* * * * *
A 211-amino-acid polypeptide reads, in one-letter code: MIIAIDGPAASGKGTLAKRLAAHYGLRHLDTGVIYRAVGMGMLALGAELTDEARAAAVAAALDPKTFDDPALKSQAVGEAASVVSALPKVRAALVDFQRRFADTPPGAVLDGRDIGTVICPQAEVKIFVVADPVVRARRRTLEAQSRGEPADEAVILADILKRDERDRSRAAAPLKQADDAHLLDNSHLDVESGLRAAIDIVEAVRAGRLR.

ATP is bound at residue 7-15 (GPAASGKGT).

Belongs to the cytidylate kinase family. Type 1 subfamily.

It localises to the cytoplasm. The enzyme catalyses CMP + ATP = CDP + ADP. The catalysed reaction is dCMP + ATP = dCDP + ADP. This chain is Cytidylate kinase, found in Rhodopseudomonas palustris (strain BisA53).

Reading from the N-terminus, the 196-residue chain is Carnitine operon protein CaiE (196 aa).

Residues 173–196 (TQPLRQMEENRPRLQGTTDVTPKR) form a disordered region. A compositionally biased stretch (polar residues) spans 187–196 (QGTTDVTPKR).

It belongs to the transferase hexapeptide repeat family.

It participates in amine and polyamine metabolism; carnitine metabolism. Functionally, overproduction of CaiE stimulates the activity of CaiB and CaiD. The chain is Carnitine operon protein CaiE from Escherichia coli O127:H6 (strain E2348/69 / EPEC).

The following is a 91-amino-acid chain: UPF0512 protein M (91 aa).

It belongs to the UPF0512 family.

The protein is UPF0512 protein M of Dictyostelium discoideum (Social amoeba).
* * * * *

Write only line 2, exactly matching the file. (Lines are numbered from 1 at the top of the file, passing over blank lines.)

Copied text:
ATP is bound at residue 7-15 (GPAASGKGT).